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The Just Student Jobs Country guide for gap year travel in South East Asia - Indonesia

Where to Go - South East Asia

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Brunei | Cambodia | Indonesia | Malaysia | Myanmar | Singapore | Vietnam


Population : 237.5 million

Literacy rate : 90%

Life expectancy at birth : 70.46 yrs

Infant mortality rate : 25.68 deaths/1,000 live births

Population growth rate : 1.175%

GDP growth rate : 6.3%

GDP per capita : £1,887

Unemployment : 9.6%

Inflation : 6.4%

Climate : Tropical, hot and humid, can be more moderate in highlands

Time : Indonesia spans three time zones:

Bangka, Billiton, Java, West and Central Kalimantan, Madura and Sumatra: GMT + 7 (West), GMT + 8 (Central), GMT + 9 (East).

Bali, Flores, South and East Kalimantan, Lombok, Sulawesi, Sumba, Sumbawa and Timor: GMT + 8.

Aru, Irian Jaya, Kai, Moluccas and Tanimbar: GMT + 9.

Electricity : Generally 220 volts AC, 50Hz, but 110 volts AC, 50Hz, in some areas.

Language : Malay, English, Dutch, Javanese.

Capital city : Jakarta.

Currency : Indonesian Rupiah (as of 29/6/08 £1/ 18,275 Indonesian Rupiah.


The British Embassy in Jakarta is at

With terrain ranging from idyllic uninhabited white sand islands to the stinking throng of the endless traffic in Jakarta Indonesia is a country of extremes. A polyglot nation, bound together via the mantra, 'Bhinneka Tunggal Ika' (translating as 'many yet one') extreme cultural divergence exists here. On a natural sphere the archipelago offers incredible and often unique diversity in the shape of active volcanic ranges, endangered Sumatran tigers, elephants and orang utans as well as Komodo dragon lizards. Travelling around the archipelago is easy by boat making the country an incredibly rich place to explore. Spending a gap year here will almost certainly be a life changing experience.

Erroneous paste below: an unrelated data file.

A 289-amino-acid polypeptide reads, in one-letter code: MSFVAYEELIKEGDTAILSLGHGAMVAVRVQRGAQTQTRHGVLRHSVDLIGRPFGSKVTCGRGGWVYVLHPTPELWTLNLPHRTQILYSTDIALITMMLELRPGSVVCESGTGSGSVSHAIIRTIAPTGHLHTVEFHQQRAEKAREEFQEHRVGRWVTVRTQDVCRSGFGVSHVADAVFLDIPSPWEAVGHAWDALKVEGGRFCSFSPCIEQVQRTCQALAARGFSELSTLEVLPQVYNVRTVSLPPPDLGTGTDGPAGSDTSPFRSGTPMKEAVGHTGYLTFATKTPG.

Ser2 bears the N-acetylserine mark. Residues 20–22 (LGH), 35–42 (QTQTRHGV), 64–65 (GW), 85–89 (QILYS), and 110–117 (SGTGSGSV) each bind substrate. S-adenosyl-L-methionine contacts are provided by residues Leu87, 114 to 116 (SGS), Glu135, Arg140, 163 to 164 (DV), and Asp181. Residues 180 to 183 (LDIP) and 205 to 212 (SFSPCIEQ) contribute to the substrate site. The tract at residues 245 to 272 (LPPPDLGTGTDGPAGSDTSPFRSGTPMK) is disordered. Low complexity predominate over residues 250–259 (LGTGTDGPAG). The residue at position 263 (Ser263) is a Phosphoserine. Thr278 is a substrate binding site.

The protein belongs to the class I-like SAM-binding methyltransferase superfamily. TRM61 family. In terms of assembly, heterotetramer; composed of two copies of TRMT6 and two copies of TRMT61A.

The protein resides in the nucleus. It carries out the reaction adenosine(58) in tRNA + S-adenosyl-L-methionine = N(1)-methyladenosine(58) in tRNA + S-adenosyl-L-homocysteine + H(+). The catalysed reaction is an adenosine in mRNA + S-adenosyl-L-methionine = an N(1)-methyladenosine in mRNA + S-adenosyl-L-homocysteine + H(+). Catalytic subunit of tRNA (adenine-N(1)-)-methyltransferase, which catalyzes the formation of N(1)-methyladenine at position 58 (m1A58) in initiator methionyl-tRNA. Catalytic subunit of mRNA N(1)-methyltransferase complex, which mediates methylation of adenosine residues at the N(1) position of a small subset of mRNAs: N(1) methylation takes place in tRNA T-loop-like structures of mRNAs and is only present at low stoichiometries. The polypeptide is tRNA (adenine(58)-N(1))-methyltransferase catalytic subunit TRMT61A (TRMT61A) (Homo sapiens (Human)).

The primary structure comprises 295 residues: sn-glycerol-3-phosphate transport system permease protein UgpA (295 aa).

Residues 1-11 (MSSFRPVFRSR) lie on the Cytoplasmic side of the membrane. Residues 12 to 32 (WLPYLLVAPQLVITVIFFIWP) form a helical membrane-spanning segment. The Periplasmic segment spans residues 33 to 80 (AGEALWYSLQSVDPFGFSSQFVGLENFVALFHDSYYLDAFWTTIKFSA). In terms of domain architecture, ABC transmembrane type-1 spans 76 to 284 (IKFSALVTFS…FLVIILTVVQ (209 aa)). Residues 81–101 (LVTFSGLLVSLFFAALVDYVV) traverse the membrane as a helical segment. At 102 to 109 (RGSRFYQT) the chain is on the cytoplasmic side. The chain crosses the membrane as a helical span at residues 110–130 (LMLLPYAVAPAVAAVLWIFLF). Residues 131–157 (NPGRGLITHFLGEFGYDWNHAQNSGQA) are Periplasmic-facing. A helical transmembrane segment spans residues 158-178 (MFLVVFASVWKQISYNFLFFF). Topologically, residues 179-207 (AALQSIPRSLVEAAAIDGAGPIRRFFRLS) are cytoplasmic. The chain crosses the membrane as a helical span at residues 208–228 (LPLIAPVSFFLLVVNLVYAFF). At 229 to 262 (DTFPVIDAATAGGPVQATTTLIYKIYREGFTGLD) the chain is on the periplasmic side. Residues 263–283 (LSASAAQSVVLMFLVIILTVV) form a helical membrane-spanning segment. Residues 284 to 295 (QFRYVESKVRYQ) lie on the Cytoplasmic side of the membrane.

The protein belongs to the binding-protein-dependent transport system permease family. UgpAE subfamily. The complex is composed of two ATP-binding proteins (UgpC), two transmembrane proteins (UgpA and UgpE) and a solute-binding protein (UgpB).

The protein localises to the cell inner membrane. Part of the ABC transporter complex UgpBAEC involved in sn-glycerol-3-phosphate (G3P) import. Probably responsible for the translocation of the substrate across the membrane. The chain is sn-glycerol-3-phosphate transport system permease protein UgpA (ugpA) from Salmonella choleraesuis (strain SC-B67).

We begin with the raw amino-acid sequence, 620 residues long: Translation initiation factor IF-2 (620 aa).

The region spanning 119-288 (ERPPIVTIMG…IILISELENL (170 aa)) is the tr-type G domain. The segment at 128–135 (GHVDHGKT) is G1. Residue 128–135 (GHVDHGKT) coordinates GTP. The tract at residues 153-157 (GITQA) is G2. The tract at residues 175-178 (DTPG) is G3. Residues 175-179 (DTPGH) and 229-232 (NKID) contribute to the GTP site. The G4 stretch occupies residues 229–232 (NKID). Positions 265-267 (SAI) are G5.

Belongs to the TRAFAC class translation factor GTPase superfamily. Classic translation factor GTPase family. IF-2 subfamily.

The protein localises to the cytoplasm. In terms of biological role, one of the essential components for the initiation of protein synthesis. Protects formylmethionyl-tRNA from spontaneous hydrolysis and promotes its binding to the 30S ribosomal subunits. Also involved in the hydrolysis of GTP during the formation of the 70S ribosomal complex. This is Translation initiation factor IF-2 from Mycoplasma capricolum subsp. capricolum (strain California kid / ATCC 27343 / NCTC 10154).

Indonesia is formed from largest island group in the world, with 13,677 islands it is also home to the fourth largest population in the world and the biggest Islamic population globally. The most orthodox area is the North Sumatra region with Islamic practice elsewhere including influences from Animist and Buddhist religions. The beautiful island of Bali, is an exception to this rule with 94% of the population following the Hindu faith.

Indonesia finally ousted its Dutch occupiers in 1949 although the country officially declares it's independence in 1945. Having colonised the archipelago back in the C17 as the Dutch East Indies the occupying force was reluctant to leave and it took all the efforts of the much revered President Sukarno to win independence. In 1965 Sukarno's former military chief, the now infamous, Suharto, seized power from the ailing president. After 40 years of despotic rule under President Suharto (1968 to 1998) the country entered the recent period of democracy impoverished and facing many challenges. Progressive economic reforms were forced through during the Asian financial crisis, in which Indonesia was particularly hard hit, and the country is reaping rewards now. The new government of President Yudhoyono's economic reforms have resulted in a large reduction in the debt/gdp ratio, improved foreign exchange reserves and a strong stock market performance. There is still much to be done to allay concerns of foreign investors regarding the country's infrastructure and the distribution of wealth is problematic to solve, mainly as mineral resources are not evenly split between the islands. The challenge of the country's location on the Pacific 'ring of fire' must not be forgotten and relatively frequent volcanic and tectonic disaster here is an extra humanitarian and economic burden on the country. As of June 2008 much of the Aceh province, which had been decimated in the December 2004 tsumani, has been rebuilt. Indonesia is also receiving international assistance in disaster mitigration and early warning systems.